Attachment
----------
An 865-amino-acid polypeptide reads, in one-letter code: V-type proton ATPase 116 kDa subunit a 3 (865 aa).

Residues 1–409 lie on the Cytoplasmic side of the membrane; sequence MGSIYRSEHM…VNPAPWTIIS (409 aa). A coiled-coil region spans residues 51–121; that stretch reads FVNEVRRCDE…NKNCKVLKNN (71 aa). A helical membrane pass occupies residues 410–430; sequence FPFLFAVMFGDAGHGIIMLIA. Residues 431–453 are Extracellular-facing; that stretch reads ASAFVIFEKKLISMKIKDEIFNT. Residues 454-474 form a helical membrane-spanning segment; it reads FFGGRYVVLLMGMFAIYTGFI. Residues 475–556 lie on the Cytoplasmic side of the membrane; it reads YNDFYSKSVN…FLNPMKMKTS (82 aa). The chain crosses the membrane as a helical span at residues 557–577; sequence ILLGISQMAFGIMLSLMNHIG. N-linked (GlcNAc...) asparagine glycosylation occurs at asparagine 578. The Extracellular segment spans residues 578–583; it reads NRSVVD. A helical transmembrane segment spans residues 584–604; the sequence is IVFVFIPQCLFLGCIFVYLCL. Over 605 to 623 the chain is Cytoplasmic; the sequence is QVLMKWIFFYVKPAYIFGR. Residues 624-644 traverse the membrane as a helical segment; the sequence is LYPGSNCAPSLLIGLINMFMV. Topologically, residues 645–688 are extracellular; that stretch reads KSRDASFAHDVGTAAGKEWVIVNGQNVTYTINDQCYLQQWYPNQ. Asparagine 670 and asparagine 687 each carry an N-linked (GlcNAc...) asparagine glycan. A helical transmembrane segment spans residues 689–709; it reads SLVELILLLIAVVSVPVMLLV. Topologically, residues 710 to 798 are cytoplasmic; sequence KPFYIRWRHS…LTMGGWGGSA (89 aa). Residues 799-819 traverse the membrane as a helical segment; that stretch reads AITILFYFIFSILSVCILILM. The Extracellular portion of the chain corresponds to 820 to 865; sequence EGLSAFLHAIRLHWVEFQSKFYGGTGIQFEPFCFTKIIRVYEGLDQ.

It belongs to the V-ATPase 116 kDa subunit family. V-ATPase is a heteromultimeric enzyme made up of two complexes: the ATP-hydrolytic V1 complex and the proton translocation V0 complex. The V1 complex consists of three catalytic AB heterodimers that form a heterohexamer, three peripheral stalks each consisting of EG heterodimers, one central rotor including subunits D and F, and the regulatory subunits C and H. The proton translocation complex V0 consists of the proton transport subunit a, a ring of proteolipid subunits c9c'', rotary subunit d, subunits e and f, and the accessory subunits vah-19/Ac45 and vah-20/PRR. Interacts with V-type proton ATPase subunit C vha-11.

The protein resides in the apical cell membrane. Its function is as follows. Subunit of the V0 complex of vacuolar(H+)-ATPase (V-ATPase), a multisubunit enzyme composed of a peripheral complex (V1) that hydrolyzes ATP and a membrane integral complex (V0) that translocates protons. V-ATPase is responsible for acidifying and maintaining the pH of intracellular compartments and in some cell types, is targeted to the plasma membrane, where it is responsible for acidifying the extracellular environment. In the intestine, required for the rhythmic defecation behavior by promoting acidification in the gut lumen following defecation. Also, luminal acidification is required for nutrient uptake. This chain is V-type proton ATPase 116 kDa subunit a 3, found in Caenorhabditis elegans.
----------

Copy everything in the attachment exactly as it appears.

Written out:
An 865-amino-acid polypeptide reads, in one-letter code: V-type proton ATPase 116 kDa subunit a 3 (865 aa).

Residues 1–409 lie on the Cytoplasmic side of the membrane; sequence MGSIYRSEHM…VNPAPWTIIS (409 aa). A coiled-coil region spans residues 51–121; that stretch reads FVNEVRRCDE…NKNCKVLKNN (71 aa). A helical membrane pass occupies residues 410–430; sequence FPFLFAVMFGDAGHGIIMLIA. Residues 431–453 are Extracellular-facing; that stretch reads ASAFVIFEKKLISMKIKDEIFNT. Residues 454-474 form a helical membrane-spanning segment; it reads FFGGRYVVLLMGMFAIYTGFI. Residues 475–556 lie on the Cytoplasmic side of the membrane; it reads YNDFYSKSVN…FLNPMKMKTS (82 aa). The chain crosses the membrane as a helical span at residues 557–577; sequence ILLGISQMAFGIMLSLMNHIG. N-linked (GlcNAc...) asparagine glycosylation occurs at asparagine 578. The Extracellular segment spans residues 578–583; it reads NRSVVD. A helical transmembrane segment spans residues 584–604; the sequence is IVFVFIPQCLFLGCIFVYLCL. Over 605 to 623 the chain is Cytoplasmic; the sequence is QVLMKWIFFYVKPAYIFGR. Residues 624-644 traverse the membrane as a helical segment; the sequence is LYPGSNCAPSLLIGLINMFMV. Topologically, residues 645–688 are extracellular; that stretch reads KSRDASFAHDVGTAAGKEWVIVNGQNVTYTINDQCYLQQWYPNQ. Asparagine 670 and asparagine 687 each carry an N-linked (GlcNAc...) asparagine glycan. A helical transmembrane segment spans residues 689–709; it reads SLVELILLLIAVVSVPVMLLV. Topologically, residues 710 to 798 are cytoplasmic; sequence KPFYIRWRHS…LTMGGWGGSA (89 aa). Residues 799-819 traverse the membrane as a helical segment; that stretch reads AITILFYFIFSILSVCILILM. The Extracellular portion of the chain corresponds to 820 to 865; sequence EGLSAFLHAIRLHWVEFQSKFYGGTGIQFEPFCFTKIIRVYEGLDQ.

It belongs to the V-ATPase 116 kDa subunit family. V-ATPase is a heteromultimeric enzyme made up of two complexes: the ATP-hydrolytic V1 complex and the proton translocation V0 complex. The V1 complex consists of three catalytic AB heterodimers that form a heterohexamer, three peripheral stalks each consisting of EG heterodimers, one central rotor including subunits D and F, and the regulatory subunits C and H. The proton translocation complex V0 consists of the proton transport subunit a, a ring of proteolipid subunits c9c'', rotary subunit d, subunits e and f, and the accessory subunits vah-19/Ac45 and vah-20/PRR. Interacts with V-type proton ATPase subunit C vha-11.

The protein resides in the apical cell membrane. Its function is as follows. Subunit of the V0 complex of vacuolar(H+)-ATPase (V-ATPase), a multisubunit enzyme composed of a peripheral complex (V1) that hydrolyzes ATP and a membrane integral complex (V0) that translocates protons. V-ATPase is responsible for acidifying and maintaining the pH of intracellular compartments and in some cell types, is targeted to the plasma membrane, where it is responsible for acidifying the extracellular environment. In the intestine, required for the rhythmic defecation behavior by promoting acidification in the gut lumen following defecation. Also, luminal acidification is required for nutrient uptake. This chain is V-type proton ATPase 116 kDa subunit a 3, found in Caenorhabditis elegans.